Mice were deeply anesthetized and transcardially perfused with ice-cold PBS. Brains were removed, placed in RNAlater Stabilization Solution (Thermo Fisher Scientific, catalog no. AM7020), and 1-mm coronal sections were cut using a brain matrix (RBMA-200C, World Precision Instruments). Calcifications were detected on the basis of their autofluorescence using a fluorescent stereomicroscope (Zeiss Axio Zoom.V16) and were surgically removed together with surrounding tissue. Cortical sections were also removed as examples of non–calcification-prone regions. RNA was isolated with a micro RNA kit (Qiagen) according to the manufacturer’s instructions. The concentration of RNA and sample purity were assessed using a 2100 Bioanalyzer (Agilent) and RNA 6000 Pico Kit (Agilent). RNA samples were poly(A)-enriched, and libraries were prepared using the Illumina TruSeq Stranded RNA kit. RNA was sequenced on an Illumina platform HiSeq 4000 at the Functional Genomic Center Zurich (UZH, ETH). The Illumina single-read approach (1 × 125 base pair) was used to generate raw sequencing reads with a depth of 20 million to 30 million reads per sample.

Bioinformatics analysis

Quantification of RNA-seq data was performed using kallisto. Briefly, target transcript sequences were obtained from ENSEMBL (GRCm38.p6), and the abundance of transcripts was quantified using kallisto 0.44.0 with sequence-based bias correction. All other parameters were set to default when running kallisto. Kallisto’s transcript-level estimates were further summarized at the gene level using tximport 1.8.0 from Bioconductor.

For downstream analysis, genes of low abundance were filtered out, and unwanted variation was estimated using the RUVr functionality from the RUVseq 1.16.0 package within Bioconductor. The number of factors of unwanted variation estimated from the data was set to 3, and the genes_by_samples matrix of residuals was obtained from a first-pass quasi-likelihood negative binomial generalized log-linear regression of the counts on biological covariates using the edgeR package from Bioconductor.

Differential expression analysis was performed using DESeq2 1.22.0 from Bioconductor, with estimated factors of unwanted variation included as additional covariates in the design formula. Significant genes were identified using FDR < 0.05 and fold change > 2.

Coexpression network analysis was performed on the combination of 16 samples (4 groups × 4 replicates) using weighted correlation network analysis (WGCNA) R package. Briefly, normalized count data obtained from RUVseq were first adjusted for mean-variance trend using the regularized log transformation of DESeq2 1.22.0 from Bioconductor. To exclude uninformative genes from coexpression analysis in an unbiased manner, 867 highly variable genes were selected on the basis of the overall distribution of coefficients of variation. Subsequently, a signed weighted network of highly variable genes was constructed using biweight midcorrelation with beta = 23 as soft thresholding power. Hierarchical clustering of the topological overlap matrix dissimilarity further revealed six modules of positively correlated genes. Module eigengene was defined as the first PC of the expression matrix of the corresponding module. Module membership was defined per gene as the Pearson correlation of gene expression and module eigengene. In the context of module membership, gene significance was defined as the geometric mean of the absolute value of pairwise Welch’s t statistics comparing Pdgfbret/ret CPR (calcification-prone region) to Pdgfbret/ret NCPR (non–calcification-prone region), control NCPR, and control CPR. To identify hub genes associated with brain calcification, we computed module membership and gene significance, as defined above, for each gene belonging to the module associated with brain calcification (i.e., M4).

Gene set enrichment analysis (GSEA) was performed using the fgsea 1.8.0 package from Bioconductor with signal-to-noise ratio as defined in (59) as gene-level statistic. Before GSEA, mouse genes were converted to human orthologs using biomaRt 2.38.0 from Bioconductor. If a human ortholog was associated with more than one mouse gene, then the mouse gene with the maximum mean expression was selected using the collapseRows functionality within the WGCNA R package. Signaling pathways analyzed by GSEA were obtained from the Hallmark gene sets of the MSigDB. Gene signature of DAM and PAM were obtained from literature (23, 24). Heatmaps were generated using the pheatmap R package, with clustering distance and method set to Euclidean and ward.D2, respectively.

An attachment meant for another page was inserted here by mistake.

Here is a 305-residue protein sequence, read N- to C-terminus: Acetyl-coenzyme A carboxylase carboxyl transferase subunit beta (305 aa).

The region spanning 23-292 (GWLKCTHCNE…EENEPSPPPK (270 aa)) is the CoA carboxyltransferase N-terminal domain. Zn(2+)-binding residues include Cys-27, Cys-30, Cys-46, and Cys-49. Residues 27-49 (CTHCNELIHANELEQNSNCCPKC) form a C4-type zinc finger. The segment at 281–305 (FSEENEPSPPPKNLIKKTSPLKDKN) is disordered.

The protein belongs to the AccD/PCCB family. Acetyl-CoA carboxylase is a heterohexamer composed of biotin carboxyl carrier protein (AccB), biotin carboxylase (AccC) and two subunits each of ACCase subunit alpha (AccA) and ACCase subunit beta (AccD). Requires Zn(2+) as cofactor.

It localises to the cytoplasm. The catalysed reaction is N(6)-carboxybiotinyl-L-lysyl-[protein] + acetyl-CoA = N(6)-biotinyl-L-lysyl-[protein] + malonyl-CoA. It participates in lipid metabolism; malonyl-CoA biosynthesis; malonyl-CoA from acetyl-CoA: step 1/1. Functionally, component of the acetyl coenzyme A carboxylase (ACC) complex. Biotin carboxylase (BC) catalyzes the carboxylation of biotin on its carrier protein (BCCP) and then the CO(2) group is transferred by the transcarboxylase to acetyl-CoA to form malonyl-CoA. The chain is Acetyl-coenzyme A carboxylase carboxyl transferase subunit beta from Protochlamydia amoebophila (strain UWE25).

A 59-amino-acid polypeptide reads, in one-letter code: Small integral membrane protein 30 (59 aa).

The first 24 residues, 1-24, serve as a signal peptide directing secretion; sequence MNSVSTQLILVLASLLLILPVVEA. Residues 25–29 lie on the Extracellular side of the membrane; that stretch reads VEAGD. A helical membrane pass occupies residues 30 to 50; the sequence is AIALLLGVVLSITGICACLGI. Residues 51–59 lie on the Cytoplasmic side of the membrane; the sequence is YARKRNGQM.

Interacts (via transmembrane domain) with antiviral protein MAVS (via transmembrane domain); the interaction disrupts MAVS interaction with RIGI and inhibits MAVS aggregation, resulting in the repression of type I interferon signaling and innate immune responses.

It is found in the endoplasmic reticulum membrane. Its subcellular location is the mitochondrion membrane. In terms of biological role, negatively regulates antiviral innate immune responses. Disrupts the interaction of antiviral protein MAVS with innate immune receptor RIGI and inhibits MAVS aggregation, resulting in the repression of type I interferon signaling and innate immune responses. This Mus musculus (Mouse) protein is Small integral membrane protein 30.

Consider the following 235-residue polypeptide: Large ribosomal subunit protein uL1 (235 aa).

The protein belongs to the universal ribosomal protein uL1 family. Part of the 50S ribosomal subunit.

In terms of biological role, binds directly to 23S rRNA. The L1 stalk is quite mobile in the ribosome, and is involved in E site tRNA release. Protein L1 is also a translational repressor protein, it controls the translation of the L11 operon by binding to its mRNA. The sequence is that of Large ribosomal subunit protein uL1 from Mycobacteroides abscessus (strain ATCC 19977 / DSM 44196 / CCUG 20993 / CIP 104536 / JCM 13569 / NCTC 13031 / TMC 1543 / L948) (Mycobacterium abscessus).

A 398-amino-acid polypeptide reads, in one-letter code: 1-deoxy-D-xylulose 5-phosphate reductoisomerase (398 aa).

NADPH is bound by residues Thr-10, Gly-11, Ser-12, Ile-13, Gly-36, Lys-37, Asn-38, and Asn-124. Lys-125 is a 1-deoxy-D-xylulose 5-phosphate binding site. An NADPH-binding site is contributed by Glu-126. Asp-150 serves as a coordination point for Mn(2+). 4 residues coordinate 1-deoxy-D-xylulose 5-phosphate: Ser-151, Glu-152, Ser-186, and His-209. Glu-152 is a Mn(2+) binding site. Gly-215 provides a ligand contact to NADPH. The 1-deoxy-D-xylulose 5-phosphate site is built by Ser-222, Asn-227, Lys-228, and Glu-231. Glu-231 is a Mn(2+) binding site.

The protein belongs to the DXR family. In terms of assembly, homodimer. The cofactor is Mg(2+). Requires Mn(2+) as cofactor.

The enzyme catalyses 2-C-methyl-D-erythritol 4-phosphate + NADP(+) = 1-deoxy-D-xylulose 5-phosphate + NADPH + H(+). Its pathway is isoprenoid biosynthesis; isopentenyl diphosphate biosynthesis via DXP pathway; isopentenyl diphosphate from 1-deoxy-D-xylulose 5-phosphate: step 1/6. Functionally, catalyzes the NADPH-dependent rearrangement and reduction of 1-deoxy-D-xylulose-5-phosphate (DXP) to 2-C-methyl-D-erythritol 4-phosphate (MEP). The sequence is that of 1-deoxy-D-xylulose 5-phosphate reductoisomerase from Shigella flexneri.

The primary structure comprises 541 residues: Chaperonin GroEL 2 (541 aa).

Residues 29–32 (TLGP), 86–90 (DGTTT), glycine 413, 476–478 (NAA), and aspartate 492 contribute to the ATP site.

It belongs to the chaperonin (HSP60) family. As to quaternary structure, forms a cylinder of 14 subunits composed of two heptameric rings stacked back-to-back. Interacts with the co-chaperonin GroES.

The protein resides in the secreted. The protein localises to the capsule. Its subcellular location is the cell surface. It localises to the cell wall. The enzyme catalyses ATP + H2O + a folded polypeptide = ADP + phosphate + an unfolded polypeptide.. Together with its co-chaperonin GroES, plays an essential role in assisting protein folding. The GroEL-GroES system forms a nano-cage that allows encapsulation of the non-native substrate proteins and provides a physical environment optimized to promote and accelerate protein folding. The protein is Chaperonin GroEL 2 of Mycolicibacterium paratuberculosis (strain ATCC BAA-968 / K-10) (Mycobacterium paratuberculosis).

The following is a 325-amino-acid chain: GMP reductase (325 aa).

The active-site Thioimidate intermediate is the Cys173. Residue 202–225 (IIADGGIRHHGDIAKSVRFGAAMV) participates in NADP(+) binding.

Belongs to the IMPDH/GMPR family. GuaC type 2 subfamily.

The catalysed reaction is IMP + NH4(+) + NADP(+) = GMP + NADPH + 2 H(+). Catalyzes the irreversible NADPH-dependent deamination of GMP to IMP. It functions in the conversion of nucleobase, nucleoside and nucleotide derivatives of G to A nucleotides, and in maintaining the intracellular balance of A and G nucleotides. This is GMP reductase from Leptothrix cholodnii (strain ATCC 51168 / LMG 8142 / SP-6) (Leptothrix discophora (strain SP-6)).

Statistical analysis

Quantified values are represented as means ± SEM. The following statistical tests were performed with Prism8 software (GraphPad). Normality was assessed using a Shapiro-Wilk test. The following tests were used to calculate statistical significance: Student’s t test (unpaired and two tailed), one-way analysis of variance (ANOVA) with Dunnett’s multiple comparison, or Mann-Whitney two-tailed test. P values < 0.05 were considered significant.


Supplementary material for this article is available at

This is an open-access article distributed under the terms of the Creative Commons Attribution-NonCommercial license, which permits use, distribution, and reproduction in any medium, so long as the resultant use is not for commercial advantage and provided the original work is properly cited.


Acknowledgments: Imaging was performed with equipment maintained by the Center for Microscopy and Image Analysis, University of Zurich, and RNA-seq was performed at the Functional Genomics Center Zurich, University of Zurich and ETH. Flow cytometry analysis was carried out at the Cytometry Facility at the University of Zurich. We thank Plexxikon for providing PLX5622, F. Franzoso for technical help, and S. Hornemann for discussions. Funding: This work was supported by the Swiss National Science Foundation (grants 31003A_159514 and 310030_188952 to A.K. as well as PP00P3_170626 and BSGI0_155832 to M.G.), the European Research Council under the European Union’s Horizon 2020 research and innovation program (grant agreement no. 819229) to M.G., and the Synapsis Foundation and the Choupette Foundation (grant 2019-PI02), Fonds zur Förderung des akademischen Nachwuchses (Zurich University), the Leducq Foundation (grant 14CVD02), the Swiss Heart Foundation, The Swiss Cancer League (grant KLS-3848-02-2016) to A.K., and Forschungskredit und Stiftung für Forschung an der Medizinischen Fakultät der Universität Zürich (grant FK-16-034) to Y.Z. Author contributions: Y.Z. and A.K. conceived the study, designed the experiments, and wrote the manuscript. Y.Z., A.K., S.S., and S.G.U. performed the experiments and analyzed and interpreted the data. S.N. and M.D. analyzed and interpreted the bioinformatics data. J.S. and U.M. performed the experiments. K.P.R.N. and M.C. contributed with reagents. E.J.R. and M.G. analyzed and interpreted the data. A.K. supervised the study. Competing interests: M.C. received research support from Alector, Amgen, Ono, and Pfizer for activities not related to the findings described in this publication. M.C. is a scientific advisory board member of Vigil, Cell Signaling Technology, and Bluefin and has a patent to TREM2 pending. M.C. is an inventor an unpublished patent application to this work filed by Washington University no. 62/981,827 filed on February 26, 2020. All other authors declare that they have no competing interests. Data and materials availability: RNA-seq data, both raw data and gene-by-sample matrix of estimated counts, were deposited in Gene Expression Omnibus (GEO) under accession number GSE135449. All other data needed to evaluate the conclusions in the paper are present in the paper and/or the Supplementary Materials. Additional data related to this paper may be requested from the authors.